Living in a modern world is not necessarily a difficult or insurmountable task. Oh sure, for folks like myself, life is simply a series of easily-achieved goals and back-to-back successes that follow one another like an endless line of Dominos. Does that mean the rest of you can’t try? Of course not. Whether you’re entertaining guests in the walk-in closet your landlord advertised as a studio apartment or home alone because everyone you called is “busy with a, uh, thing,” being an adult in the modern world is easy. It can also make for a better you. And isn’t a better you better than the not-better you that you can be better than?
So, for all of you average Joe’s and Josephine’s, I have compiled a few helpful observations on life in the modern world.
The Joe and Josephine Society that gathered at JoJo’s Pharmacy in Joeville listen to an introduction by their newest member Gary Garrison.
My last post was April of 2015.
However, after a number* of emails asking why I was not posting, how I was and other friendly reaching-out’s, I decided to return and try to engage what is undoubtedly a dedicated readership waiting with bated breath for me to speak directly to their souls via the written word.
After six days of observation, doctors at St. Agnes of Moorehead chalked up Doris as having an acute case of “stummy ache”. What doctors didn’t realize was that Doris was having withdrawal symptoms resulting from not having a B.L.O.G fix in what felt like years. Also, she was addicted to morphine.
I am aware that much has changed with many of my readers, some good and some bad.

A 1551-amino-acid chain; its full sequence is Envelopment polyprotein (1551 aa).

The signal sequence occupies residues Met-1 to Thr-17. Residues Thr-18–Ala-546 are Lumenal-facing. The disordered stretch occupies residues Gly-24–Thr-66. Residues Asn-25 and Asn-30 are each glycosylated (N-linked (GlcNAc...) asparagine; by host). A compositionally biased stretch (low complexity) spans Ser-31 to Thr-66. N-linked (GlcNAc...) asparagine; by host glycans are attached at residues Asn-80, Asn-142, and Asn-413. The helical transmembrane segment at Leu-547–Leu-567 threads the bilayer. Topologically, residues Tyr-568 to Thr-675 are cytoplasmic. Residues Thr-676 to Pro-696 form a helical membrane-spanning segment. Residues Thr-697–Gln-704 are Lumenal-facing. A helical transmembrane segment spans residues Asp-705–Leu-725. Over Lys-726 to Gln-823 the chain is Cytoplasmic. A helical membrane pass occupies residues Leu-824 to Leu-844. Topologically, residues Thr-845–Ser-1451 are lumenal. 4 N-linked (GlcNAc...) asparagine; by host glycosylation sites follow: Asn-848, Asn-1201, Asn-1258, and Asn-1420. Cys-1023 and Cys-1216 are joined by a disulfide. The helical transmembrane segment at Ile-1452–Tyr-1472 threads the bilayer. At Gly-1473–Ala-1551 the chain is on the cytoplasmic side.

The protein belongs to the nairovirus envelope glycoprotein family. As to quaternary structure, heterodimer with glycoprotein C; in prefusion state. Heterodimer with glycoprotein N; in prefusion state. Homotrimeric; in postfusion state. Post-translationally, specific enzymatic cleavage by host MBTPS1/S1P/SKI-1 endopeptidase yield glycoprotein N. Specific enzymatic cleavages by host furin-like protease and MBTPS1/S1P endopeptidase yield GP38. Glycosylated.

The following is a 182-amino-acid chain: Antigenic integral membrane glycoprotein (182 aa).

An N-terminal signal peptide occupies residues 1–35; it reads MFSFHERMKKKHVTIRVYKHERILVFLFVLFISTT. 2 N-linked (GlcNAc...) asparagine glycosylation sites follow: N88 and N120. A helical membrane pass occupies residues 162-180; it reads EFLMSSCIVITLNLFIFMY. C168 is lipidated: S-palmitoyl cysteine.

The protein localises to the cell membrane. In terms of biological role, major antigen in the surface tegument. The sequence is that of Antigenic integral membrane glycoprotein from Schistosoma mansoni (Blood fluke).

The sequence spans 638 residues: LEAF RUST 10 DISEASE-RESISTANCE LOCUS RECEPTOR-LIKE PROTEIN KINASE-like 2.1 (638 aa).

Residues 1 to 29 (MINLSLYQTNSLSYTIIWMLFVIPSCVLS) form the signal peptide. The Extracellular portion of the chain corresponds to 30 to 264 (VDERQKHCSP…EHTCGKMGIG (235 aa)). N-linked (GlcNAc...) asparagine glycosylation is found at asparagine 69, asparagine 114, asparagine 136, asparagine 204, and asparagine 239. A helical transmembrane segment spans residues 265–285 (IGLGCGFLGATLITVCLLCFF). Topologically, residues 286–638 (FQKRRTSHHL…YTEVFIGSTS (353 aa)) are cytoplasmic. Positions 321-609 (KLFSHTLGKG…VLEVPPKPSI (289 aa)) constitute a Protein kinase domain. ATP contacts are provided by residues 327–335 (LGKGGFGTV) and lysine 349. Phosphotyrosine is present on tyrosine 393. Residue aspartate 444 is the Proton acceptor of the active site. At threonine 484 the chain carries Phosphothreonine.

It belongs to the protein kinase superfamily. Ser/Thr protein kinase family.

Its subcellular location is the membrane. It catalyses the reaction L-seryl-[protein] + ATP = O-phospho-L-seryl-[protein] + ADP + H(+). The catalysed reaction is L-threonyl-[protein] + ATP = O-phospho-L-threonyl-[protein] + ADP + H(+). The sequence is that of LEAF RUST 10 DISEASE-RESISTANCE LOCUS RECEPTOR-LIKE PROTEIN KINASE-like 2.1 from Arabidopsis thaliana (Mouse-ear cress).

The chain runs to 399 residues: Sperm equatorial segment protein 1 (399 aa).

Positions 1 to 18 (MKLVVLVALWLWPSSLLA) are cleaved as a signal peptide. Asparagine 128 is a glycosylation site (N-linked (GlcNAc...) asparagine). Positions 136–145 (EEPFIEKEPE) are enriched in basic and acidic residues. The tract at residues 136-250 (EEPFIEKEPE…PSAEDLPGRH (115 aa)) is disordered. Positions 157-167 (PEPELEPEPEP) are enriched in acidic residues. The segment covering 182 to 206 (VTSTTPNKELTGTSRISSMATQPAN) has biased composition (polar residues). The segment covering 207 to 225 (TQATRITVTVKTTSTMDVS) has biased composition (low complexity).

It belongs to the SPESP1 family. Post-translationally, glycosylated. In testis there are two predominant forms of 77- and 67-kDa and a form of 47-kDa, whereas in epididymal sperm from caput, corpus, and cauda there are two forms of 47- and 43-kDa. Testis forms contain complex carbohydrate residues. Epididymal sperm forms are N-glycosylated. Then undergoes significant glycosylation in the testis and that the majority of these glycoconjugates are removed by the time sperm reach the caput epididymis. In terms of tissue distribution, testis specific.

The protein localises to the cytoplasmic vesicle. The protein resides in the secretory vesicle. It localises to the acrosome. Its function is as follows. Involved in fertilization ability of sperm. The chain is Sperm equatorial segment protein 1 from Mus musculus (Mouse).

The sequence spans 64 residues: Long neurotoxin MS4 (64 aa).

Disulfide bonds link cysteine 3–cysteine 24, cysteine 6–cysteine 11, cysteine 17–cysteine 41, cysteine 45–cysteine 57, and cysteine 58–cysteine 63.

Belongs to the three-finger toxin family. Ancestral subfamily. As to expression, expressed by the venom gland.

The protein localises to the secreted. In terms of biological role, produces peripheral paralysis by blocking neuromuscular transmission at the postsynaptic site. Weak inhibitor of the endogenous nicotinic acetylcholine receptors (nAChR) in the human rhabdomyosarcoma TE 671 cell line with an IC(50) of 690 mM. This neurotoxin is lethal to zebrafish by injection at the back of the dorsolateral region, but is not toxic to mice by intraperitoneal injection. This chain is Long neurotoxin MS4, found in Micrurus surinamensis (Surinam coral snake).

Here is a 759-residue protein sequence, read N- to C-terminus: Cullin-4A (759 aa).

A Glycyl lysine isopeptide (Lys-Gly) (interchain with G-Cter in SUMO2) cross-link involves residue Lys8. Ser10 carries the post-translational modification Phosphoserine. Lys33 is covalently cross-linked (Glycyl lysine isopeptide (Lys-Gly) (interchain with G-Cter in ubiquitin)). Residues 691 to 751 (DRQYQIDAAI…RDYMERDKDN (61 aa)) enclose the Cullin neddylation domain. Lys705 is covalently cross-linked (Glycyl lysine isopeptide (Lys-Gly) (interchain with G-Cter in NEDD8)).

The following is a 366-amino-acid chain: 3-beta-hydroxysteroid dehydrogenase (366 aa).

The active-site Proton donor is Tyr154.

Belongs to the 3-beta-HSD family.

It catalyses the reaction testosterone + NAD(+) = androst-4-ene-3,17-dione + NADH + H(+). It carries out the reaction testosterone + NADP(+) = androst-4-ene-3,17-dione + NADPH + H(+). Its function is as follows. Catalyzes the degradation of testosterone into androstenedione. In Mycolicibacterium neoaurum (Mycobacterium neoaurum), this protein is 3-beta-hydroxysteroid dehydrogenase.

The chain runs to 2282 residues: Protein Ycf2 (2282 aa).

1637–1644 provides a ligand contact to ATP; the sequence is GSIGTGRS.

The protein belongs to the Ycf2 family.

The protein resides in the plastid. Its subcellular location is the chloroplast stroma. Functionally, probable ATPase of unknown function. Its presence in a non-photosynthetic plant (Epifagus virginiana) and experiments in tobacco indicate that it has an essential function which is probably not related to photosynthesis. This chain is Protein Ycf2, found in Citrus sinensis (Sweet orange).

<— Part 1 —-<
Instead of driving west into Utah, then up to Idaho, we drove north to Montana in a spontaneous change of plans wholly inspired by a coloring book, Bucky Thompson and the Redskins. As my dad now saw it, we were somehow bound to honor the unspecified deeds of a few or maybe several unnamed individuals of vague and generalized historical significance. When asked where we were driving or to whom we were supposed to feel indebted, my dad would only answer with, “You’ll see,” and a smile that anticipated what was no doubt going to be a big payoff.
Minutes turned into hours and hours turned into…well, more hours. Entertainment was desirable and necessary, but seemed perpetually elusive, like the face of an adult in a Charlie Brown cartoon. 20 Questions, Slug Bug and a game of I Spy that ended with my sister, Michele, hitting me (she got mad because the only things I would ‘spy’ were things inside the car. “Stop picking ‘headrest’. Idiot.”) Eventually, we took to humming the theme songs of television shows.
On some highways, even starting a game of Slug Bug can take several hours
By the time my dad and I started in on what my sister termed to be the ‘kajillionth stupid’ rendition in a row of the Bonanza theme, my dad suddenly announced, “Here we are!”
PREFACE: Much of my childhood was spent on the road, but not in a Beatified, romantic sort of way. Instead, it was simply that we were forced to. Whether transferred, offered a better job or just simply fired, my dad’s job(s) kept the family moving from town to town and state to state, the only constant in our lives being each other and boxes marked Bekins.
When I was in the third grade, my sister and I attended three different schools in three different states thanks to three different moves. The following takes place during move #3 from Colorado to Washington.